Arnaldo Pomodoro (Italian, born 1926) La Colonna del viaggiatore, 1960, VIII 1960

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Lot 19AR TP
Arnaldo Pomodoro
(Italian, born 1926)
La Colonna del viaggiatore, 1960, VIII

Sold for £ 80,500 (US$ 107,412) inc. premium
Arnaldo Pomodoro (Italian, born 1926)
La Colonna del viaggiatore, 1960, VIII

signed, dated 60 and numbered ~02 p.a. to the base

219.5 by 34.7 by 31.2 cm.
86 7/16 by 13 11/16 by 12 5/16 in.

This work is the artist's proof aside from the edition of 2.


  • This work is registered in the Studio Arnaldo Pomodoro, Milan, under no. AP 127.

    Collection Baron Lambert, Belgium
    Acquired directly from the above by the previous owner
    Thence by descent to the present owner

    Flaminio Gualdoni, Arnaldo Pomodoro: Catalogo ragionato della scultura, Tomo II, Milan 2007, p. 440, no. 183, another example illustrated in black and white

    Standing tall and proud, its mass of crystalline forms glittering and glinting in the light, Arnaldo Pomodoro's La Colonna del viaggiatore, 1960, VIII of 1960 is a sculpture with an imposing presence. Like an ancient stela or some religious idol, it appears to exude a sense of mystical power, its curved silhouette adding a softness to its angular interior, a mass of volumes and voids. At nearly 220 centimetres high, it looms like a mighty totem above all but the tallest human beings, its bronze polished to a brilliant golden sheen. This is a deity for the Modernist age, silent but powerful, a huge machine-god waiting to be sparked into life. One of an important series of Colonne del Viaggiatore (literally 'Columns of the traveller'), this one dates from a period in which Pomodoro had only recently arrived at his distinctive signature style, following years of study, research and travel. As such, this sculpture offers us an insight into a pivotal moment in the long career of the man who is arguably Italy's greatest living sculptor, an artist whose work has made an indelible impression on the aesthetics of the last half-century.

    Born in 1926 in Morciano, in the Italian region of Emilia Romagna, the young Arnaldo Pomodoro originally trained as a stage designer and goldsmith whilst earning a living as a consultant on the restoration of public buildings. In 1954 he moved to Milan where he began to move in avant-garde circles getting to know many artists, most importantly Lucio Fontana, whom Pomodoro credits with first inspiring his creativity, describing him recently as something of a father figure. Within a year of arriving in the city, Pomodoro's work was being exhibited in the renowned Galleria del Naviglio, a centre for Milan's vibrant artistic community with an international reputation. Pomodoro's travels during the late 1950s were to prove vitally important to the evolution of his practice. In 1956 he reached New York, visiting museums and galleries there, as well as fraternising with the city's many artists. In the years that followed he visited America numerous times, also organizing exhibitions of contemporary Italian art at the Bolles Gallery in New York and San Francisco.

    The artist himself has identified this as an unsettled period, a time when the world was in flux, engulfed in a general air of insecurity. Suddenly, the smooth elegance of earlier art seemed to be no longer relevant. Although a huge admirer of Constantin Brancusi, the changing times encouraged Pomodoro to create something different, something entirely new: "Faced with the ideal purity of Brancusi's works that I had admired at MoMA, I realised how outmoded such perfection was – I am talking about the early 60s. This realisation led me to probe geometrical shapes to discover their inner turmoil, the mystery they concealed and their compressed vitality" (the artist in an interview with Angeria Rigamonti di Cutò on, 12 April 2016). Comparisons of the present work with Brancusi's own Endless Columns reveal both similarities and differences, for while both stand proud and tall like obelisks, reaching upwards towards the sky, the surface of Pomodoro's column is stripped back, revealing the complex workings beneath. While Brancusi's sculpture is reminiscent of tribal art, remarkable for its very simplicity, Pomodoro's is unmistakeably modern, its busy interior buzzing with life. As with all of the greatest art, this sculpture is an object which resonates with the spirit of the age which from which it emerged.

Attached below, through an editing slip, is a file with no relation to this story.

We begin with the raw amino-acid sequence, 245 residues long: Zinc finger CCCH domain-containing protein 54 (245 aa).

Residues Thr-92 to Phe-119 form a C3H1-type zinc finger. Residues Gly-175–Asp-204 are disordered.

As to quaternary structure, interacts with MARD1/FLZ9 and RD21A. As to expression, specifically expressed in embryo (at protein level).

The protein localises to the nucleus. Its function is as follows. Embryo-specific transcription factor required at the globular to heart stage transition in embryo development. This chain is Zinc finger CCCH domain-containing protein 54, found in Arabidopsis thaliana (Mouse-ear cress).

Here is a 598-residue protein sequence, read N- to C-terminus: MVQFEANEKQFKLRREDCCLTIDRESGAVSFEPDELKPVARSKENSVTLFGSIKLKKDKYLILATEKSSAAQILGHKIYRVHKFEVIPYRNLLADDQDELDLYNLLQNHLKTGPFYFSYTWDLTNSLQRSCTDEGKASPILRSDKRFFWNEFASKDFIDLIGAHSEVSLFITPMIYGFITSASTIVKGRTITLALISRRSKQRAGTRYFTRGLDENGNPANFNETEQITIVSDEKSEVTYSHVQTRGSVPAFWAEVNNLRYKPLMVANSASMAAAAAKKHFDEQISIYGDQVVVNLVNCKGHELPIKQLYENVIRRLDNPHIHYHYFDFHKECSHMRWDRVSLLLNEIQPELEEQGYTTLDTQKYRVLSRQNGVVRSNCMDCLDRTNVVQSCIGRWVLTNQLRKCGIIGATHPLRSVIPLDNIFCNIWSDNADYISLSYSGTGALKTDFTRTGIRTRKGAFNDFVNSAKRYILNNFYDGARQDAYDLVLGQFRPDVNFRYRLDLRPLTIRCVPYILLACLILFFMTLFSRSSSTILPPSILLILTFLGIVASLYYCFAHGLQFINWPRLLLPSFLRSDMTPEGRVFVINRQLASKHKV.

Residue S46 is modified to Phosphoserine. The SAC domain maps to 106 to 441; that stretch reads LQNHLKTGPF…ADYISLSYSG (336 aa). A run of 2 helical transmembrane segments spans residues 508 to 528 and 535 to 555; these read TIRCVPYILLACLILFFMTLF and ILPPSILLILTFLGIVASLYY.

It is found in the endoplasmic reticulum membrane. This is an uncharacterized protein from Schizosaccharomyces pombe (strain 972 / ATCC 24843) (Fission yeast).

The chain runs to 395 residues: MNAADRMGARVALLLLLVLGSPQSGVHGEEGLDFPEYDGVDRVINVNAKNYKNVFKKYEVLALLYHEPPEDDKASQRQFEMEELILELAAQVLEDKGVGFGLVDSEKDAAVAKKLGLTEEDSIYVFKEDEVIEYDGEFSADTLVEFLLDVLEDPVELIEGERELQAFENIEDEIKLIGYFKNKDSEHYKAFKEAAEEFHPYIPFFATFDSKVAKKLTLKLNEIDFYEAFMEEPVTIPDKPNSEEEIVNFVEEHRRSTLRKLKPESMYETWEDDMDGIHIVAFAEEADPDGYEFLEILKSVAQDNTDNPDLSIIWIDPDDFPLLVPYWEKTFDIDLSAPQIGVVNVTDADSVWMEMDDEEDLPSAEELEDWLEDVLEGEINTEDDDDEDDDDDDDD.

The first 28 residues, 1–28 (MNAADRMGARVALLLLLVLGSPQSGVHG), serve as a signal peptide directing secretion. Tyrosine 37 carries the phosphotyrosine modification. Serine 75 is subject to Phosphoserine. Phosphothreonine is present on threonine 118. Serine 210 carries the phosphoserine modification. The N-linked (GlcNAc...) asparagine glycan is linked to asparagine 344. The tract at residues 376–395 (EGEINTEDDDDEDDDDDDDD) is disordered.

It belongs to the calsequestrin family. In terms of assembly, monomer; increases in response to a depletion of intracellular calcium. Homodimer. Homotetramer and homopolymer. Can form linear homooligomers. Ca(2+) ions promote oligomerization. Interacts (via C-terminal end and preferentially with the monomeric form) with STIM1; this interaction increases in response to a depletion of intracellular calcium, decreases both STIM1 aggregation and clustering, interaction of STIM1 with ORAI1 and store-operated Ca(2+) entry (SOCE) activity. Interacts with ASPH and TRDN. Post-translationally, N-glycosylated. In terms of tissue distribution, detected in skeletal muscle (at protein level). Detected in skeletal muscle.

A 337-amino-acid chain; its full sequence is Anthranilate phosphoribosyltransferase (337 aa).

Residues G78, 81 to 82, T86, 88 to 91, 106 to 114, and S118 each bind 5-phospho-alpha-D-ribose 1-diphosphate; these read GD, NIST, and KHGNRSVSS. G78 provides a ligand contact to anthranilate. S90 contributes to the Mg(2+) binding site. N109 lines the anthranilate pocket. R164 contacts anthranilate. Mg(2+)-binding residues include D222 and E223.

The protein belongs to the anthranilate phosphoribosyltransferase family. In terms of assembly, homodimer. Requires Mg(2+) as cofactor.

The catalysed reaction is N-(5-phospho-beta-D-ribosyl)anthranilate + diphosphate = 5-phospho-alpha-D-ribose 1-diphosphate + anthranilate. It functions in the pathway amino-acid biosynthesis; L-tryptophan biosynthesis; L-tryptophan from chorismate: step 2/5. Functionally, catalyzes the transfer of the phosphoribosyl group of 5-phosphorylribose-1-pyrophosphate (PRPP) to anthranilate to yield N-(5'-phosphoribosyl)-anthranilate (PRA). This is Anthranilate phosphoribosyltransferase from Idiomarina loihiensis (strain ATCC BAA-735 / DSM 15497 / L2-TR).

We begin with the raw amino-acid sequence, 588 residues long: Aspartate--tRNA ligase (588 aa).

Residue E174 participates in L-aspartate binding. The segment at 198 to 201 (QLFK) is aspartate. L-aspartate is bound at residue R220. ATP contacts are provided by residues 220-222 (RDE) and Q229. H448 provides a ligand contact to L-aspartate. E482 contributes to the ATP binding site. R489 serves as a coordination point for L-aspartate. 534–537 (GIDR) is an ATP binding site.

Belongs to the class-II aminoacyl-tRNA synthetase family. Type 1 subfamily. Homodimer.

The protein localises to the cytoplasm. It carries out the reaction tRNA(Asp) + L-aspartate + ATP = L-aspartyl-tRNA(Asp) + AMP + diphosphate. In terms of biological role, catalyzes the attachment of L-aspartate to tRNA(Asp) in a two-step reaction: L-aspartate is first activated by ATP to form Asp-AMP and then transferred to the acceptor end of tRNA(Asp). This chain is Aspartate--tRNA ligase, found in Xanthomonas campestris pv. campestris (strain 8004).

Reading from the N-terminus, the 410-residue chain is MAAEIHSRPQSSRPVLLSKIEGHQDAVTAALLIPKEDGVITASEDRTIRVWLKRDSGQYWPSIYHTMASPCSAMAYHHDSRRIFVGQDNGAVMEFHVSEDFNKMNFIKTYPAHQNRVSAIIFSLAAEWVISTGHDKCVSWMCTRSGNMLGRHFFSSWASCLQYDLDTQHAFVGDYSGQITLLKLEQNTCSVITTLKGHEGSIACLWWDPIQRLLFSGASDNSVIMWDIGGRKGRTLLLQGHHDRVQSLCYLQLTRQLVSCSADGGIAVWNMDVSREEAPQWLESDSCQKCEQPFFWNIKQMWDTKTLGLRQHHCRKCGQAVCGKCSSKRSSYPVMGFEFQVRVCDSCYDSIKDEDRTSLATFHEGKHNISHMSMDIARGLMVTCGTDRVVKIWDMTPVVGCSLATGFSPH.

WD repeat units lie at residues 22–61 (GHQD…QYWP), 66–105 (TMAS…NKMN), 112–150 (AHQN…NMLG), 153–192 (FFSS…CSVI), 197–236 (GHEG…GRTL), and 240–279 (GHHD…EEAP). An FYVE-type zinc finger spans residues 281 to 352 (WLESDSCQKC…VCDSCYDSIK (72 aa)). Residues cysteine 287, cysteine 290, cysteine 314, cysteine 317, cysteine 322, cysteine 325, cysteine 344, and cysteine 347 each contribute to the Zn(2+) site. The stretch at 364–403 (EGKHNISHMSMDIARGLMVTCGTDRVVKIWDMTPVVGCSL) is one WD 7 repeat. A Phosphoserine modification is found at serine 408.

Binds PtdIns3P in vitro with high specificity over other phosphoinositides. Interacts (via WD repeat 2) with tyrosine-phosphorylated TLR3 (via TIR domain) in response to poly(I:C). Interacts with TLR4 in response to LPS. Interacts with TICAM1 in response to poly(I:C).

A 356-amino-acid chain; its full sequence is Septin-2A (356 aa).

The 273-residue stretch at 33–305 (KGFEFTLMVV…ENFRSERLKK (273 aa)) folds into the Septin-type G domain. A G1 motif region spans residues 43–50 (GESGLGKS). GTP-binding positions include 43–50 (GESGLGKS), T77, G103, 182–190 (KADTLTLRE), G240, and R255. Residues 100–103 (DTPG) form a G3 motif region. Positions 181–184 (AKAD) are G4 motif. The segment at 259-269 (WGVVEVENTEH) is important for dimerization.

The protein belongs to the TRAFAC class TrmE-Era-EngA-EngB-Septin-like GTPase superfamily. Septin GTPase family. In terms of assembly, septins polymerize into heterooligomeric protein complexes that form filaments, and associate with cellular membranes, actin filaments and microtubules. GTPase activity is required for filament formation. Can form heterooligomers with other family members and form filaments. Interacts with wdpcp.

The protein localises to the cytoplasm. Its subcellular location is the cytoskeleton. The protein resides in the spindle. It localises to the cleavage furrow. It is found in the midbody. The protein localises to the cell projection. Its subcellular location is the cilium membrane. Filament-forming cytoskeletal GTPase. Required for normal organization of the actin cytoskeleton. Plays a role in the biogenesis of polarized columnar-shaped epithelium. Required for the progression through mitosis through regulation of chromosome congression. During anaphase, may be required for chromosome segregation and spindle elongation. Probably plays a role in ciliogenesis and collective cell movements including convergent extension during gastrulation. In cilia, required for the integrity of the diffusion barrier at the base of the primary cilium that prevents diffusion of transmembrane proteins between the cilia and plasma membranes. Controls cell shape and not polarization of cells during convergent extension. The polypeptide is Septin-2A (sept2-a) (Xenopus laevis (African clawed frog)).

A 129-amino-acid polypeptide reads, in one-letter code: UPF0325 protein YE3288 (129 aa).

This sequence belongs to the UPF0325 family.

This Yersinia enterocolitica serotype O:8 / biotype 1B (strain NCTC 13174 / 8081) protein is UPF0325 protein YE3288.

Since those heady days of the 1960s, a time when Pomodoro's public profile underwent an almost meteoric rise, the artist has continued on his artistic journey, developing his aesthetic and becoming an icon of Italian contemporary art in the process. Like his contemporaries Lucio Fontana and Piero Manzoni, his work is now recognised around the world, and as well as being held in the collections of many major museums. His large-scale sculptures are sited in public spaces across the globe: Amalienborg Square in Copenhagen (1982–83), Belvedere Fortress in Florence (1984), Cortile della Pigna in Vatican City (1989–90), United Nations Plaza in New York (1996) and Palais Royal in Paris (2002) to name but a few. Still living and working in Milan, his position as director of the Fondazione Pomodoro over the last two decades has allowed him to promote the exhibition and funding of numerous artists, and also secured his own artistic legacy. Aged ninety, Pomodoro remains as dynamic and committed as ever to the creative process, but then, any artist who could create a sculpture as impressive, as spell-binding as La Colonna del viaggiatore, 1960, VIII of 1960 was always destined to make their mark; his is an artistic vision which is as timeless and beautiful as it is powerful and profound.
Arnaldo Pomodoro (Italian, born 1926) La Colonna del viaggiatore, 1960, VIII 1960
Arnaldo Pomodoro (Italian, born 1926) La Colonna del viaggiatore, 1960, VIII 1960
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